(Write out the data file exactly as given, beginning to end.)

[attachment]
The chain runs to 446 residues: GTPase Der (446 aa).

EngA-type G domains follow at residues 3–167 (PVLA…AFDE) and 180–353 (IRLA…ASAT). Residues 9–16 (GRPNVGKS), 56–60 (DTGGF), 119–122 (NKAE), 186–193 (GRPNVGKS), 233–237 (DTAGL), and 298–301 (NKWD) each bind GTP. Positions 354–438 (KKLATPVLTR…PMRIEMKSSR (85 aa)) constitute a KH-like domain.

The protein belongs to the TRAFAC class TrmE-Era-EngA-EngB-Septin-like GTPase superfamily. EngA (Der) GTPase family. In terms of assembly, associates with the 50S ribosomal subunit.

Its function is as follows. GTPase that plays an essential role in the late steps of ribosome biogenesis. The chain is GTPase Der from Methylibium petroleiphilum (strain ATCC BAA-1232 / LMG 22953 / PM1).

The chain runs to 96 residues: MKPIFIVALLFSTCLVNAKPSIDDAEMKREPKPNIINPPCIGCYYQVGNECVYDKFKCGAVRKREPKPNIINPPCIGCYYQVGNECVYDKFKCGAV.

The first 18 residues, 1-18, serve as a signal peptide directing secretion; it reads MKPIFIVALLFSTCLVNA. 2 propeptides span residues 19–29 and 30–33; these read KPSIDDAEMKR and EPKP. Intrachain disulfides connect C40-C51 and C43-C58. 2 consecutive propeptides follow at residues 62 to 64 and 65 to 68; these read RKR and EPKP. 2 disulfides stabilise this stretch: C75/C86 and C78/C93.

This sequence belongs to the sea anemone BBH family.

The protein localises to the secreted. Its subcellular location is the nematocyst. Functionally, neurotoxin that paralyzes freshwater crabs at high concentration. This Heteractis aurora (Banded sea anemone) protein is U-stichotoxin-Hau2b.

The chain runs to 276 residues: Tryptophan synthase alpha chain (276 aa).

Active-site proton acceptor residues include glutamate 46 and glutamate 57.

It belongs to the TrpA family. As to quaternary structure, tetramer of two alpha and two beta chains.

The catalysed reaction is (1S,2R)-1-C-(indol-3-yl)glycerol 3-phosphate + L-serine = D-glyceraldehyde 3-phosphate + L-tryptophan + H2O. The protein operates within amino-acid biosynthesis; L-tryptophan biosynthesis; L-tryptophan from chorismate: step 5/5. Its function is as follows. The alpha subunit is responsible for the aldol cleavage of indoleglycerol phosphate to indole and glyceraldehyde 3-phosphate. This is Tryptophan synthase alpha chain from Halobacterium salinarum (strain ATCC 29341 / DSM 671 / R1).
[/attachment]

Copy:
The chain runs to 446 residues: GTPase Der (446 aa).

EngA-type G domains follow at residues 3–167 (PVLA…AFDE) and 180–353 (IRLA…ASAT). Residues 9–16 (GRPNVGKS), 56–60 (DTGGF), 119–122 (NKAE), 186–193 (GRPNVGKS), 233–237 (DTAGL), and 298–301 (NKWD) each bind GTP. Positions 354–438 (KKLATPVLTR…PMRIEMKSSR (85 aa)) constitute a KH-like domain.

The protein belongs to the TRAFAC class TrmE-Era-EngA-EngB-Septin-like GTPase superfamily. EngA (Der) GTPase family. In terms of assembly, associates with the 50S ribosomal subunit.

Its function is as follows. GTPase that plays an essential role in the late steps of ribosome biogenesis. The chain is GTPase Der from Methylibium petroleiphilum (strain ATCC BAA-1232 / LMG 22953 / PM1).

The chain runs to 96 residues: MKPIFIVALLFSTCLVNAKPSIDDAEMKREPKPNIINPPCIGCYYQVGNECVYDKFKCGAVRKREPKPNIINPPCIGCYYQVGNECVYDKFKCGAV.

The first 18 residues, 1-18, serve as a signal peptide directing secretion; it reads MKPIFIVALLFSTCLVNA. 2 propeptides span residues 19–29 and 30–33; these read KPSIDDAEMKR and EPKP. Intrachain disulfides connect C40-C51 and C43-C58. 2 consecutive propeptides follow at residues 62 to 64 and 65 to 68; these read RKR and EPKP. 2 disulfides stabilise this stretch: C75/C86 and C78/C93.

This sequence belongs to the sea anemone BBH family.

The protein localises to the secreted. Its subcellular location is the nematocyst. Functionally, neurotoxin that paralyzes freshwater crabs at high concentration. This Heteractis aurora (Banded sea anemone) protein is U-stichotoxin-Hau2b.

The chain runs to 276 residues: Tryptophan synthase alpha chain (276 aa).

Active-site proton acceptor residues include glutamate 46 and glutamate 57.

It belongs to the TrpA family. As to quaternary structure, tetramer of two alpha and two beta chains.

The catalysed reaction is (1S,2R)-1-C-(indol-3-yl)glycerol 3-phosphate + L-serine = D-glyceraldehyde 3-phosphate + L-tryptophan + H2O. The protein operates within amino-acid biosynthesis; L-tryptophan biosynthesis; L-tryptophan from chorismate: step 5/5. Its function is as follows. The alpha subunit is responsible for the aldol cleavage of indoleglycerol phosphate to indole and glyceraldehyde 3-phosphate. This is Tryptophan synthase alpha chain from Halobacterium salinarum (strain ATCC 29341 / DSM 671 / R1).